After a series of public relations crises over user privacy and censorship, Facebook dropped 19 percent and lost $120 billion of market value in a single day on July 26, taking the biggest hit in US stock market history. MarketWatch reported that the company had “lower-than-expected quarterly revenue, slowing user growth and weak guidance.” As a result, the NASDAQ Composite Index took a hit worth 80.05 points, declining 1 percent. Just three months after CEO Mark Zuckerburg was called to testify before Congress on security breaches and took tough questioning from Republican Senators for Facebook’s apparent political bias, his company was blamed for weakening an otherwise strong market.
The market resoundingly reacted positively the day before, after President Trump and European Commission President Jean-Claude Juncker announced they would be working together to eliminate trade barriers between the US and the EU. So when the news broke of Facebook’s slumping wealth the next day, onlookers were left surprised and disappointed. CNBC reported the losses as reminiscent of Intel and Microsoft’s heavy losses of the 2000 dot-com bubble bursting. Several analysts told CNBC that “stagnating core user growth” is burdening Facebook with excessive “uncertainty.” Since this time in 2017, Zuckerberg’s net worth has dropped by $2.2 billion.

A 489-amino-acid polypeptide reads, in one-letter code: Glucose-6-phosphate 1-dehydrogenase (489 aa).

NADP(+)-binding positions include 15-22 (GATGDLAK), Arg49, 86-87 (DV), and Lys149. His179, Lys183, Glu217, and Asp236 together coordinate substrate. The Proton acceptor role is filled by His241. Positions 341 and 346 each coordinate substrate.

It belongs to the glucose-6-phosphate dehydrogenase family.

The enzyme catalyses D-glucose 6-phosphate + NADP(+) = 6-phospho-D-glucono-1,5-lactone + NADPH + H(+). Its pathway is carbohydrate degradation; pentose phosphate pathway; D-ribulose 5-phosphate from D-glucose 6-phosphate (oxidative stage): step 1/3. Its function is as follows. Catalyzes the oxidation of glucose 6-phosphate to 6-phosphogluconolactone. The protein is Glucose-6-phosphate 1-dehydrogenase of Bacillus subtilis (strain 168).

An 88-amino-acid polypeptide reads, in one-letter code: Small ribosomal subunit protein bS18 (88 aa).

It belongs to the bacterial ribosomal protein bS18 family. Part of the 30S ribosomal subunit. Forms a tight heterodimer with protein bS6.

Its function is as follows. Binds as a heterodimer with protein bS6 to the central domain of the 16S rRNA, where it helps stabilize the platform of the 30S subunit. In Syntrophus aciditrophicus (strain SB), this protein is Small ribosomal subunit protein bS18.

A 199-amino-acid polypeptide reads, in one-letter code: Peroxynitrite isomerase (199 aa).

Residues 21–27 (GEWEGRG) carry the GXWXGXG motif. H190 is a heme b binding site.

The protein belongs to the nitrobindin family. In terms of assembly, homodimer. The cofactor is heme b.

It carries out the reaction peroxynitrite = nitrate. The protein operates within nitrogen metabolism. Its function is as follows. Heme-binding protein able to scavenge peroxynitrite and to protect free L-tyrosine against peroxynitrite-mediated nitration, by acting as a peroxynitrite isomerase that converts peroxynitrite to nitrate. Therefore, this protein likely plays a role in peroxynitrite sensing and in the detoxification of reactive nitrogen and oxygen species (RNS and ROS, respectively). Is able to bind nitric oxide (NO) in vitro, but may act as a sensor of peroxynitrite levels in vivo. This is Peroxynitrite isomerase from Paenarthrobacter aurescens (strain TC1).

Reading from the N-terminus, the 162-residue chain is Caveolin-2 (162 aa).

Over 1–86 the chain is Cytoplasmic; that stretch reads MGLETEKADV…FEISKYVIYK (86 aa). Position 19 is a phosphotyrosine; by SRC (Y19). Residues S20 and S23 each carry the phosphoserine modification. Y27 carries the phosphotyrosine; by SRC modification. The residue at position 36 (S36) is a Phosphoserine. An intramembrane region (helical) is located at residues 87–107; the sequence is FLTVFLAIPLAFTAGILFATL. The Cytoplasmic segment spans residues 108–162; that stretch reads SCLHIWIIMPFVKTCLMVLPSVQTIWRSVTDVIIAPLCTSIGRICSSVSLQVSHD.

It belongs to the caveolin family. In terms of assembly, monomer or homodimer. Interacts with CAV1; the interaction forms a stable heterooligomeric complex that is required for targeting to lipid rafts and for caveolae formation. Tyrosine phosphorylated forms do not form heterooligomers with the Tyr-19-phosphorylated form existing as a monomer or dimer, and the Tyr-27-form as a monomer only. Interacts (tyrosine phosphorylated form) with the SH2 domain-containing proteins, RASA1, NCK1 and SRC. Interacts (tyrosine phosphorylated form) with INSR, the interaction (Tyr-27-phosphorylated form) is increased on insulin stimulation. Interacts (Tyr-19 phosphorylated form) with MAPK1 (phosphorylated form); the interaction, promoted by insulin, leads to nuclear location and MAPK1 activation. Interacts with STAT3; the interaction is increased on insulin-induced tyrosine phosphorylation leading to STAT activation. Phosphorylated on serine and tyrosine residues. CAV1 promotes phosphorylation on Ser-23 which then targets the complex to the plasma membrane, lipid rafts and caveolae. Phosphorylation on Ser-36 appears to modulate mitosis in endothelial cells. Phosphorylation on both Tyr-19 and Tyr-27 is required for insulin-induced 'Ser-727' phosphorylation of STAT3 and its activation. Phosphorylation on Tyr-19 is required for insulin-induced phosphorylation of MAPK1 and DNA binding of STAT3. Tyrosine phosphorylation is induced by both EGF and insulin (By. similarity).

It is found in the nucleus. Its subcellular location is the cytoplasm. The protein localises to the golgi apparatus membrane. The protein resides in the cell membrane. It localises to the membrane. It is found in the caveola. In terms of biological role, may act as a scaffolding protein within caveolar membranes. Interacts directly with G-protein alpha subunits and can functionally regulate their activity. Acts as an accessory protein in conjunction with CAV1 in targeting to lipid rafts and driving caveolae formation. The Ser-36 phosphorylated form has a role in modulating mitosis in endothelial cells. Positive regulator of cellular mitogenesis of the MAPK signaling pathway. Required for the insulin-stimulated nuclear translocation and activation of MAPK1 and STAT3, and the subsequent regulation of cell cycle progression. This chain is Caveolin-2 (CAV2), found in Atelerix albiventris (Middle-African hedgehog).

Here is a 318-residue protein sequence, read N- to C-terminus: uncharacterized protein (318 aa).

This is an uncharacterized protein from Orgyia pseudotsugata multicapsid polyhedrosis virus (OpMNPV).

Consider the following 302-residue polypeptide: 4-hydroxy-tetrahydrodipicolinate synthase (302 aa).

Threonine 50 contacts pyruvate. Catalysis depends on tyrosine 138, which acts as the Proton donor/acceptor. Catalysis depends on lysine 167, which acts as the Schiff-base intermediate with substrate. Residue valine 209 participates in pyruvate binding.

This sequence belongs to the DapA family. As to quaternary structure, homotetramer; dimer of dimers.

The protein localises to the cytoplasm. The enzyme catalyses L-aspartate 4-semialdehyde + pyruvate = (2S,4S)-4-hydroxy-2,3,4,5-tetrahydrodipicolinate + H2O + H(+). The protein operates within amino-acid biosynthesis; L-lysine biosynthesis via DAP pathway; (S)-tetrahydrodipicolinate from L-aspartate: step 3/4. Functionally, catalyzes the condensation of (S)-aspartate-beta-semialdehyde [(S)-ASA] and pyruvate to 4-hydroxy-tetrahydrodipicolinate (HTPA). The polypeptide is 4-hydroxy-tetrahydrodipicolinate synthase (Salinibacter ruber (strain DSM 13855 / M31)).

The New York Times reported that the devil was in the details. With news of further upcoming disappointing revenue reports, “the sheer size of Facebook’s fall” spooked investors. As noted by the NYT, “There are few examples of single-day losses so large.” CNBC noted the advantages Google’s parent company Alphabet has over Facebook. For instance, Alphabet is more diversified and Facebook’s earnings reports exposed a potentially dangerous weakness. Dan Niles, founding partner of AlphaOne Capital Partners, told CNBC Google is their “favorite in the internet space right now” and is preferred over Facebook.